With less than two weeks until Election Night, Portland City Commissioner Jo Ann Hardesty is pushing to place stringent restrictions on the 56 Portland police officers who remain federally deputized.
Despite the city’s request, the U.S. Department of Justice has refused to end the federal deputation of local officers, who were deputized ahead of a far-right rally in September. Portland Mayor Ted Wheeler has since barred these officers from making arrests under federal law, but some remain concerned about what could happen on Election Night with the DOJ insisting that local officers patrolling the demonstrations have the ability to bring federal charges against protesters.
On Wednesday, Hardesty will introduce a resolution to the City Council that would limit the authority of these officers, who make up most of the bureau’s Rapid Response Team, the unit responsible for responding to protests. If passed, the rule would place new restrictions on who the deputized police can take orders from and communicate with during demonstrations.
“Building on the mayor’s order to take no further action of any kind pursuant to the federal deputation, I am proposing a resolution that creates safeguards to further ensure these deputized officers remain under local control and protect Portlanders from being charged with bogus federal charges,” she said in a statement.
Hardesty’s resolution would double down on the mayor’s attempt to nullify the effects of the deputation. Wheeler, who is also the police commissioner, had issued an order “to take no further action of any kind pursuant to the federal deputation.” Hardesty’s resolution echoes that language and forbids officers from making arrests under federal law. It also forbids the deputized Portland police officers from taking orders related to demonstrations or crowd control from a federal official or federally deputized state official. That would include the roughly 50 Oregon State Police troopers who were federally deputized in August.
The resolution carves out an exception. If the governor takes control of PPB as she did in advance of September’s far-right rally, then local police would be able to take commands from deputized law enforcement.
The resolution would also require any order handed down to a deputized PPB officer by a federal official or deputized state official to be reported to the City Council. Once again, an exception is carved out if the governor has taken command of PPB.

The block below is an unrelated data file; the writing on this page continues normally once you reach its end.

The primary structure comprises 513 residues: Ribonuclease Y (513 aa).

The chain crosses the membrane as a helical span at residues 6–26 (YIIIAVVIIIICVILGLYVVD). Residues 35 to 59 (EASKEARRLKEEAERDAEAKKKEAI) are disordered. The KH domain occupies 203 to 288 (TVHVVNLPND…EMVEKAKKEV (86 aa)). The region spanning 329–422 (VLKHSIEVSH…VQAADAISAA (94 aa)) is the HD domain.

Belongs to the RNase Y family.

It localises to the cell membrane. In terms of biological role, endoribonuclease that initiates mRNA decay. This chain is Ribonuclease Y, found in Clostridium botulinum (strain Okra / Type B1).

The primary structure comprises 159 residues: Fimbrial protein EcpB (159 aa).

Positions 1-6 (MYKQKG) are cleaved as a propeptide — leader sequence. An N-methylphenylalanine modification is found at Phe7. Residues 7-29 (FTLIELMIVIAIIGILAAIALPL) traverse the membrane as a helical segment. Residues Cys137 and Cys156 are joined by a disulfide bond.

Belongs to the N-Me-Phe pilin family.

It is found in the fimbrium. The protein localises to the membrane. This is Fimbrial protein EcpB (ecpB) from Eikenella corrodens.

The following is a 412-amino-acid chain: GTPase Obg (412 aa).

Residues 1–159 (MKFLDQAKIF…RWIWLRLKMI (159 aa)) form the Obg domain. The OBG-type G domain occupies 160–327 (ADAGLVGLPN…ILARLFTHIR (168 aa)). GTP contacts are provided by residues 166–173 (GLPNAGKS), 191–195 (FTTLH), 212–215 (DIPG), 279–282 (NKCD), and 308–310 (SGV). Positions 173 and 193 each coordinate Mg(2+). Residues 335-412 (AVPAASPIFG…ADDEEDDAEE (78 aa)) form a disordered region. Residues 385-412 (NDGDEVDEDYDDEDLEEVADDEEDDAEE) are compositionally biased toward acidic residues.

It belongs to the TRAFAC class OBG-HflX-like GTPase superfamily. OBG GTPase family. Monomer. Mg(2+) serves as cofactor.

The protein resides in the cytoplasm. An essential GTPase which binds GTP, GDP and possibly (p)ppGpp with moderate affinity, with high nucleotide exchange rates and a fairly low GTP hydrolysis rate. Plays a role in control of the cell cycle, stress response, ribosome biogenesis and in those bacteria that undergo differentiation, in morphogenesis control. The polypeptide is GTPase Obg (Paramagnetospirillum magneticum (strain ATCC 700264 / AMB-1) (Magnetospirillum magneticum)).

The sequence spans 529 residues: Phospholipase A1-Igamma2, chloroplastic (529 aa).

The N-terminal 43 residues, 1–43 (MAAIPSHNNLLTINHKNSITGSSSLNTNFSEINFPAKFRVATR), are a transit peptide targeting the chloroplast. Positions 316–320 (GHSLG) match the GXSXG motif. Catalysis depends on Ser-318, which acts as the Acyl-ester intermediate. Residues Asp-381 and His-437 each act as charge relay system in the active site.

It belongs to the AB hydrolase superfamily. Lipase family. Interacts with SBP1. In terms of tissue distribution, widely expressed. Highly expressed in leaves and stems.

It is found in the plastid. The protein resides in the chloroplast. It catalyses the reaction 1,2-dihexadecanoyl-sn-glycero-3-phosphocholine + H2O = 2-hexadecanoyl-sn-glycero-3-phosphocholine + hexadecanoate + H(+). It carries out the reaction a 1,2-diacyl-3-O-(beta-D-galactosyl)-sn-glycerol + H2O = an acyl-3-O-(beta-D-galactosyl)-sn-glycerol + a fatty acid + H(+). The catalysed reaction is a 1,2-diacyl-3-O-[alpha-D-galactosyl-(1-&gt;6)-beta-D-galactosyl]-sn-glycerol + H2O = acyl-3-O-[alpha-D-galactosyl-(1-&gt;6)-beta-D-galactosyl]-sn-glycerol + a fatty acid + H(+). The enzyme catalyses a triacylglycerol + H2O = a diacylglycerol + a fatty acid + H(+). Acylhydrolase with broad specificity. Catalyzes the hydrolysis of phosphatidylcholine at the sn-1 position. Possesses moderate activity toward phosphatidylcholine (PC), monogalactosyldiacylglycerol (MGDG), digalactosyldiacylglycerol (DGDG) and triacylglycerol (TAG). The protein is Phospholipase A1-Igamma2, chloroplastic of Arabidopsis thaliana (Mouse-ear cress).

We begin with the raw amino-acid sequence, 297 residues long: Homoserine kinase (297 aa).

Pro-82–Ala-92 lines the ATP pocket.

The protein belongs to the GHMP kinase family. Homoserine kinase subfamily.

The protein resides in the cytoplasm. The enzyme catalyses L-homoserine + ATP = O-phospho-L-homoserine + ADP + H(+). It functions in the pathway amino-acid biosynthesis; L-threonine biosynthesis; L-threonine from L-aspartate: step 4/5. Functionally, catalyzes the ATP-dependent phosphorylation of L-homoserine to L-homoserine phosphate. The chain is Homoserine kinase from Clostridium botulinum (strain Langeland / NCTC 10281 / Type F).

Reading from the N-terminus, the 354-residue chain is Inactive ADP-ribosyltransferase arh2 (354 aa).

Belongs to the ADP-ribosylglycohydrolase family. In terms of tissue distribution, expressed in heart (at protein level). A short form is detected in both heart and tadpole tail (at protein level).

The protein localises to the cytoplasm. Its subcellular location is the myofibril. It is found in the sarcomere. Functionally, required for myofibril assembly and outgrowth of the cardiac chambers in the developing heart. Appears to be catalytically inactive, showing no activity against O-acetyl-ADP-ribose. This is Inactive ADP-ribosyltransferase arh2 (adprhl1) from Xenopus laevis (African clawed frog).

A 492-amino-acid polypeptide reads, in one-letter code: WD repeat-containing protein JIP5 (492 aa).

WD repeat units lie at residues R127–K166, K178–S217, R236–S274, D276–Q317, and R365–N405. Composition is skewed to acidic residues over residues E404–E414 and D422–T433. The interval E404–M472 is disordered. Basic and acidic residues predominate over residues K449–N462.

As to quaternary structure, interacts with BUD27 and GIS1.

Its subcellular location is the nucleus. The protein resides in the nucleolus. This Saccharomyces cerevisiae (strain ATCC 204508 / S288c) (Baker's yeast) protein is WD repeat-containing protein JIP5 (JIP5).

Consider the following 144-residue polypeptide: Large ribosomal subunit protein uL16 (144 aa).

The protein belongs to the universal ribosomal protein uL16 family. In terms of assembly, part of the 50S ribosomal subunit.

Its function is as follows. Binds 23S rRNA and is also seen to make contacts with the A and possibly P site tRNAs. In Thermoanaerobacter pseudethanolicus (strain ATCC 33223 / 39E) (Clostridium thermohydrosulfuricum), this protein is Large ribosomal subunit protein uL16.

And, unless given permission by the police chief or the police commissioner, deputized Portland police would not be allowed to “communicate or cooperate for purposes of crowd control or responding to demonstrations” with any official from the U.S. Marshals Service or the Federal Protective Service.
The 56 officers have been deputized since Sept. 26 as part of the law enforcement response to a Proud Boys rally in North Portland. Despite the city withdrawing its consent, the DOJ has refused to end the designation, arguing the special status is necessary to protect officers who they maintain are not getting enough support or protection from City Hall.
In a statement, Hardesty said she believed the deputations were a way for law enforcement to trample on protesters' rights and go around the newly elected Multnomah County District Attorney Mike Schmidt, who has declined to prosecute low-level charges against protesters.
“The deputation of the 56 Rapid Response Team officers is a clear attempt by the federal government to take over our local police force, circumvent DA Schmidt’s protest arrest policy, and threaten everyone’s right to free speech and assembly,” she wrote. “I have made clear that as long as these officers are deputized they should not respond to protests.”
She’s not alone. Commissioner Chloe Eudaly had also called for the deputized officers not to police the nightly protests.